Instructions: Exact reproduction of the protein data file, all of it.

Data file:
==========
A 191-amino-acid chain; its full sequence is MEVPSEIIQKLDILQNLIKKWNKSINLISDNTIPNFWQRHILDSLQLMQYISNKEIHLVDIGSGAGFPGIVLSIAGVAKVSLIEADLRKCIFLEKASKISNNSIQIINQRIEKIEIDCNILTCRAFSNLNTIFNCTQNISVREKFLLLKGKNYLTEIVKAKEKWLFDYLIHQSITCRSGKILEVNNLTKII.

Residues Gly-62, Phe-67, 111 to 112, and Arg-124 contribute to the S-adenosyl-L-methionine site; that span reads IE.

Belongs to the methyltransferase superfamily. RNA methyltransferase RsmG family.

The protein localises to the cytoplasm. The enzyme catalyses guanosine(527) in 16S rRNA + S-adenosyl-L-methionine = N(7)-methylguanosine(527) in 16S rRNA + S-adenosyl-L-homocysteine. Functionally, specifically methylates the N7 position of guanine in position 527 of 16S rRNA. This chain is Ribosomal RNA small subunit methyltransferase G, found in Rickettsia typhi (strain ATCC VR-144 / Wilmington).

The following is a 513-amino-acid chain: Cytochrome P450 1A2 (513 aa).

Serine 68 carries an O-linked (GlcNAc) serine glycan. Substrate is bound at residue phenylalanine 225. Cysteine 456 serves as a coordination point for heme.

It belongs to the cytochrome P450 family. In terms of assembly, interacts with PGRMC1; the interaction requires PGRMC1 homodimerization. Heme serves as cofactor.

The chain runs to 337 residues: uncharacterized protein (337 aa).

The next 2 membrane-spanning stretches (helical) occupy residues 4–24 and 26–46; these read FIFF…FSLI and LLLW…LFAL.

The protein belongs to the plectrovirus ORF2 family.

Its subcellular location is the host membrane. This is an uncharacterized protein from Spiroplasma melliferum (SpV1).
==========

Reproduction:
A 191-amino-acid chain; its full sequence is MEVPSEIIQKLDILQNLIKKWNKSINLISDNTIPNFWQRHILDSLQLMQYISNKEIHLVDIGSGAGFPGIVLSIAGVAKVSLIEADLRKCIFLEKASKISNNSIQIINQRIEKIEIDCNILTCRAFSNLNTIFNCTQNISVREKFLLLKGKNYLTEIVKAKEKWLFDYLIHQSITCRSGKILEVNNLTKII.

Residues Gly-62, Phe-67, 111 to 112, and Arg-124 contribute to the S-adenosyl-L-methionine site; that span reads IE.

Belongs to the methyltransferase superfamily. RNA methyltransferase RsmG family.

The protein localises to the cytoplasm. The enzyme catalyses guanosine(527) in 16S rRNA + S-adenosyl-L-methionine = N(7)-methylguanosine(527) in 16S rRNA + S-adenosyl-L-homocysteine. Functionally, specifically methylates the N7 position of guanine in position 527 of 16S rRNA. This chain is Ribosomal RNA small subunit methyltransferase G, found in Rickettsia typhi (strain ATCC VR-144 / Wilmington).

The following is a 513-amino-acid chain: Cytochrome P450 1A2 (513 aa).

Serine 68 carries an O-linked (GlcNAc) serine glycan. Substrate is bound at residue phenylalanine 225. Cysteine 456 serves as a coordination point for heme.

It belongs to the cytochrome P450 family. In terms of assembly, interacts with PGRMC1; the interaction requires PGRMC1 homodimerization. Heme serves as cofactor.

The chain runs to 337 residues: uncharacterized protein (337 aa).

The next 2 membrane-spanning stretches (helical) occupy residues 4–24 and 26–46; these read FIFF…FSLI and LLLW…LFAL.

The protein belongs to the plectrovirus ORF2 family.

Its subcellular location is the host membrane. This is an uncharacterized protein from Spiroplasma melliferum (SpV1).